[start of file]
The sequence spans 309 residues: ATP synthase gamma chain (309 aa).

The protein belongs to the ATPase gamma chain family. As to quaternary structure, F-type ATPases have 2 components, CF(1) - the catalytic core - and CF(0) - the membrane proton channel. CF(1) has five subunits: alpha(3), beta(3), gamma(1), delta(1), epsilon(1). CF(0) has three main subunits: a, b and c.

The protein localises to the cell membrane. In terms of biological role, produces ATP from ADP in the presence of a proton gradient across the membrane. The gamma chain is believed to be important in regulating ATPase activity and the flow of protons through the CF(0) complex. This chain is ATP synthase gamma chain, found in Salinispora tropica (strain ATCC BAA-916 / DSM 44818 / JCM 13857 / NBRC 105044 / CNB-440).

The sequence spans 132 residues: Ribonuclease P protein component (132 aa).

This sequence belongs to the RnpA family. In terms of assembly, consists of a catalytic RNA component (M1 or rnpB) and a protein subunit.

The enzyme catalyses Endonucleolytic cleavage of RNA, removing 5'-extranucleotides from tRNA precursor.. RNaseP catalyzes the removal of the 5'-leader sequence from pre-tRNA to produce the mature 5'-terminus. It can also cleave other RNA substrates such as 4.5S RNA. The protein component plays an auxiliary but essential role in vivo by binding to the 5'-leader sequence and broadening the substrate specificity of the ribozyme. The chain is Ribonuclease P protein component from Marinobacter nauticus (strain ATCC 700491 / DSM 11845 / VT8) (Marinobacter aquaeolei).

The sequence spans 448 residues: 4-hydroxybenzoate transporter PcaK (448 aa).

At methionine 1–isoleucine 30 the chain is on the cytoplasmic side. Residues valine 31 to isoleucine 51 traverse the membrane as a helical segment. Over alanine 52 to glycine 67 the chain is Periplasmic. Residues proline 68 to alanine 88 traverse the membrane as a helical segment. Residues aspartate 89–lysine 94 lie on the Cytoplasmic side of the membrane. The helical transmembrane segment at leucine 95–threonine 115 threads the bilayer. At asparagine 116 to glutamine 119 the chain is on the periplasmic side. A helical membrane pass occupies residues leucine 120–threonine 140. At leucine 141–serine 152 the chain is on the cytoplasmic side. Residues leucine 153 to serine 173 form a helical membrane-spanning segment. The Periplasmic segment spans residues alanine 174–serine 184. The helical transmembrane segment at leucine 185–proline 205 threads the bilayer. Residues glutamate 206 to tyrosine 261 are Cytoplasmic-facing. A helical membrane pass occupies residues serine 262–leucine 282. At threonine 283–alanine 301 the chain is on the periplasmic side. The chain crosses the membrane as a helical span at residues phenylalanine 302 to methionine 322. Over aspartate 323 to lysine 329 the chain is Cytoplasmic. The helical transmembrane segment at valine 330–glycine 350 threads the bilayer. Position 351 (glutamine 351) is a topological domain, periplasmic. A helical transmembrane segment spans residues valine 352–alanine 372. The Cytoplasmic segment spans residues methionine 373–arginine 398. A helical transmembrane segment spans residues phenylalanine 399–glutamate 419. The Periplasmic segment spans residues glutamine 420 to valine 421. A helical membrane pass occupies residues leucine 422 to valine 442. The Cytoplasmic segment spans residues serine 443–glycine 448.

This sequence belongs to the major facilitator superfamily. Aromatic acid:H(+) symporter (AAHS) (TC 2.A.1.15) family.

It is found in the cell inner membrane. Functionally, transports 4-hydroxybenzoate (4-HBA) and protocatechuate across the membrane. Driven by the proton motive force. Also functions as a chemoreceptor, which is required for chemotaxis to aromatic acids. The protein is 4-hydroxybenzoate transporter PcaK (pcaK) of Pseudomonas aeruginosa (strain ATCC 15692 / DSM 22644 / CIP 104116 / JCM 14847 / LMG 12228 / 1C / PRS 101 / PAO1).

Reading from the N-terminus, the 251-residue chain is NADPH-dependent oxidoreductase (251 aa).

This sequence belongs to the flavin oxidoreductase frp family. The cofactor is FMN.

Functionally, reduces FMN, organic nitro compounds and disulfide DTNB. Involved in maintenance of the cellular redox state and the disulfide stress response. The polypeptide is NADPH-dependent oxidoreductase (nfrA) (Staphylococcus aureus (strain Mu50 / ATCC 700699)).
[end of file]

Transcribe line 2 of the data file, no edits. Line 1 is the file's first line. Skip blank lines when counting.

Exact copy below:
The protein belongs to the ATPase gamma chain family. As to quaternary structure, F-type ATPases have 2 components, CF(1) - the catalytic core - and CF(0) - the membrane proton channel. CF(1) has five subunits: alpha(3), beta(3), gamma(1), delta(1), epsilon(1). CF(0) has three main subunits: a, b and c.